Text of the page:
Inky aromas of cassis, black cherry, licorice and violet. Juicy, suave and sweet, with its very ripe, slightly inky black cherry and chocolate flavors conveying an impression of balance, not to mention intensity...finishes with a firm, tongue-saturating spine of tannins.
Spring Valley is in Walla Walla. It was founded in 1993 when Shari and Dean Derby planted grapes on property originally farmed by Shari’s grandfather. The first vintage was the 2001 Uriah, a Merlot-based blend. In 2007 the estate purchased additional vineyards, bringing the total to 109 acres. The winemaker is Serge Laville, a native of France’s Northern Rhone Valley. The estate makes Merlot, Cabernet Sauvignon, Syrah and blends.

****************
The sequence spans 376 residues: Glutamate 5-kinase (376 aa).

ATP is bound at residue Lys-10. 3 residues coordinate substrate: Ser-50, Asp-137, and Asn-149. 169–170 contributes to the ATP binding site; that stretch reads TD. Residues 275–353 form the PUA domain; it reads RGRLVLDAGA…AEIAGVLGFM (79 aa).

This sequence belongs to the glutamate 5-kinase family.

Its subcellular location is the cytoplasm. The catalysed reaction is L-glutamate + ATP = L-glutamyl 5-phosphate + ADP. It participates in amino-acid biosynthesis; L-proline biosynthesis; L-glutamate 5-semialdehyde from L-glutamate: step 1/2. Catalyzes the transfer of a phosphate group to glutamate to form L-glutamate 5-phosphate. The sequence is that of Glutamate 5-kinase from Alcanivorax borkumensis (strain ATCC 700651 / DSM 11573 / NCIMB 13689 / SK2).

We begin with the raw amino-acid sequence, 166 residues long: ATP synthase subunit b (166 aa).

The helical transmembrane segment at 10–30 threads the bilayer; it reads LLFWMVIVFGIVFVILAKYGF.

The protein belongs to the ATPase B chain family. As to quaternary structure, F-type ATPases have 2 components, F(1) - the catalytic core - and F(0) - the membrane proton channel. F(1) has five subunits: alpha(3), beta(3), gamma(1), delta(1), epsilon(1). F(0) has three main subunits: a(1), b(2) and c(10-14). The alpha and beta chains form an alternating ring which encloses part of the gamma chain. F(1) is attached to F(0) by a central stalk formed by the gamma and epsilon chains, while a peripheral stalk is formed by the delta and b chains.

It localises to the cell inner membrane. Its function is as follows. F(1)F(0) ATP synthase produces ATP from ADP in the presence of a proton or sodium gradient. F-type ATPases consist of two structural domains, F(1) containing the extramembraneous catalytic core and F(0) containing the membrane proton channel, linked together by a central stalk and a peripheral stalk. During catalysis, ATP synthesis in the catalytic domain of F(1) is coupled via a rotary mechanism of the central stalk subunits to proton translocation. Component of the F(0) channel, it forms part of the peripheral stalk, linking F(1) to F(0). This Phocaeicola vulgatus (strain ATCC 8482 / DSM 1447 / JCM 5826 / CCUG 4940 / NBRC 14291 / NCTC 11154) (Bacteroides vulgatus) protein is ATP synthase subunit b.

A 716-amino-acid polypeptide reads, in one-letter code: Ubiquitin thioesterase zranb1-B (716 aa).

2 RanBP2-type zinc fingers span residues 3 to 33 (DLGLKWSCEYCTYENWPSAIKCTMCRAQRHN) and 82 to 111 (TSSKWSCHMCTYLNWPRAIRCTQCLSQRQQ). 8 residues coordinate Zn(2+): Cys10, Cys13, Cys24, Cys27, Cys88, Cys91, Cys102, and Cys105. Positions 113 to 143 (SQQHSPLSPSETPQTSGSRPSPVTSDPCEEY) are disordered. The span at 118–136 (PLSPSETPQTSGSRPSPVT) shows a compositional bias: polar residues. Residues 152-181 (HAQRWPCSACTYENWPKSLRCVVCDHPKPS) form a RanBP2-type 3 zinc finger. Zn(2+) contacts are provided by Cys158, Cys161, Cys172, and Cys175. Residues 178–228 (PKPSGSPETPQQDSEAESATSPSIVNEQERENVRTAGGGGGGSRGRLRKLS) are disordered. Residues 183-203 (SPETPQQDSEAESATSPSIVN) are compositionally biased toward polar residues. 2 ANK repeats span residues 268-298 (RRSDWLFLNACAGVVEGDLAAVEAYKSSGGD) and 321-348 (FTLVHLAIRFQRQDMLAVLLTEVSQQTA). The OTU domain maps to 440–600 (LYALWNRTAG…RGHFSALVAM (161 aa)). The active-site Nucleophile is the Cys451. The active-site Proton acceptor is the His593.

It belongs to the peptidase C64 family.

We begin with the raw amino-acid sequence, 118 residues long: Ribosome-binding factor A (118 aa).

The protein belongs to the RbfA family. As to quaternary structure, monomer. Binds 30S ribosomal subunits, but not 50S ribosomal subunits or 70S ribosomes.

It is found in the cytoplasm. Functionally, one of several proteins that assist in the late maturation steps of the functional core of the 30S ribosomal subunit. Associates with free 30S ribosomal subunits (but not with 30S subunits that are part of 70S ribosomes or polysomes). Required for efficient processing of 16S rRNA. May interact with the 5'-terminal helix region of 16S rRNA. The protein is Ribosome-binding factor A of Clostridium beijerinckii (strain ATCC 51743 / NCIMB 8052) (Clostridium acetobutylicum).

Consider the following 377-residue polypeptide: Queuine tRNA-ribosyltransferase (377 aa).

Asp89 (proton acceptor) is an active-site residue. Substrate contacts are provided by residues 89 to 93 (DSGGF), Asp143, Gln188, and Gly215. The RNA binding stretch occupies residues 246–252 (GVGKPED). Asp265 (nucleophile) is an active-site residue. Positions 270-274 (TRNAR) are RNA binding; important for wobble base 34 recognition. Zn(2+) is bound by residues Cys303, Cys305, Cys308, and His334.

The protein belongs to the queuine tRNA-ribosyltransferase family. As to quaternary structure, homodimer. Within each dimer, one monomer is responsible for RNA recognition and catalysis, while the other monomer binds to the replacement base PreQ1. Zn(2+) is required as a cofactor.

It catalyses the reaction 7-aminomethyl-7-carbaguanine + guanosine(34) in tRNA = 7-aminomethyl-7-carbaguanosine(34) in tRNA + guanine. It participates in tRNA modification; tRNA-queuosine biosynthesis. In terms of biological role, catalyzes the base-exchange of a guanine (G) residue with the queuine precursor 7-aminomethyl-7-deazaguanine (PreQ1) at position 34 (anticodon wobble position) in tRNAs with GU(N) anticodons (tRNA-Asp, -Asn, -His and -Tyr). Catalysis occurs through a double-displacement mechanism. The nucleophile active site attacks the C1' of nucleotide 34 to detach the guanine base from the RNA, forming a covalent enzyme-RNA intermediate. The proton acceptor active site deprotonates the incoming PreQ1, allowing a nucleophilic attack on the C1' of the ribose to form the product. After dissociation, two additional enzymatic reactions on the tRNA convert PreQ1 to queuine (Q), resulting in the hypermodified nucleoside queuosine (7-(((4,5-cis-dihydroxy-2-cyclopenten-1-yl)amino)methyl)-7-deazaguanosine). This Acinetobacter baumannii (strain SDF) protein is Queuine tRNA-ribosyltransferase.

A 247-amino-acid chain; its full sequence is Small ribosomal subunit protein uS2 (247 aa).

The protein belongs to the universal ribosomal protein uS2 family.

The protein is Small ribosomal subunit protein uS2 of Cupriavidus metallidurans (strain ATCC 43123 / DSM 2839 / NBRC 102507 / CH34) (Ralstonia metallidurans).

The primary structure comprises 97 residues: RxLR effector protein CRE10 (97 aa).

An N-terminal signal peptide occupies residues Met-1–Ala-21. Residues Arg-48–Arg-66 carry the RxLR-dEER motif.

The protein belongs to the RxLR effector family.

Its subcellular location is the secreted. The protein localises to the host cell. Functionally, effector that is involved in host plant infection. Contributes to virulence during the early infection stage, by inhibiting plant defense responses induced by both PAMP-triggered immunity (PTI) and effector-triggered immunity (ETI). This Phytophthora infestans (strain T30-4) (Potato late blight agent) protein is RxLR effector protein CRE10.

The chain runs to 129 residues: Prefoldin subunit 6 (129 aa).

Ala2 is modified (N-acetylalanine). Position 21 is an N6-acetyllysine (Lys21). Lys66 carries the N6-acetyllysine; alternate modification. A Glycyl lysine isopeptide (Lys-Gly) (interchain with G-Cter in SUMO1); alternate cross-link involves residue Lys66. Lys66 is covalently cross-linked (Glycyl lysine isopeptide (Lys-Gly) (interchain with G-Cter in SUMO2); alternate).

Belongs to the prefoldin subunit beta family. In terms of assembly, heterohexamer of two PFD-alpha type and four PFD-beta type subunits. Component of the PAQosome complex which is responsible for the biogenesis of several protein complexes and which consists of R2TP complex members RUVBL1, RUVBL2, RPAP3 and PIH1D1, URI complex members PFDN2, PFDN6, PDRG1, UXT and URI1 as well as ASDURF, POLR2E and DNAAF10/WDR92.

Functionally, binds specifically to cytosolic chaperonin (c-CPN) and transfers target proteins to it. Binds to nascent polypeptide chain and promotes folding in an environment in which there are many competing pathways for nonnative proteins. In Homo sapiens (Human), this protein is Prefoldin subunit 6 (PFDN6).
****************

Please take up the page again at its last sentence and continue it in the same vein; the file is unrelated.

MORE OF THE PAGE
Walla Walla Valley AVA likes to call itself the Napa Valley of Washington, and given the concentration of well-reviewed wineries in the appellation, the comparison is understandable. The Walla Walla appellation is comprised of 340,000 acres, of which 1,200 acres are vineyards. Walla Walla is located in the southeastern corner of Washington and it extends slightly into northeastern Oregon. It is named after the Walla Walla River Valley, and the city of Walla Walla is the commercial center of Washington’s wine industry. The city was founded in the 1840s by the Hudson’s Bay Company as a trading post, but as early as the 1850s farmers were planting grapes for winemaking. Prohibition shuttered winemaking in the early 20th century, but a winemaking renaissance started in the 1970s when Leonetti Cellars, still one of the state’s most acclaimed wineries, started producing acclaimed Cabernet Sauvignon. Walla Walla’s AVA status was awarded in 1984 and today there are more than 100 wineries. Cabernet Sauvignon is the most frequently planted grape, followed by Merlot, Syrah, Cabernet Franc, Sangiovese Chardonnay and Viognier.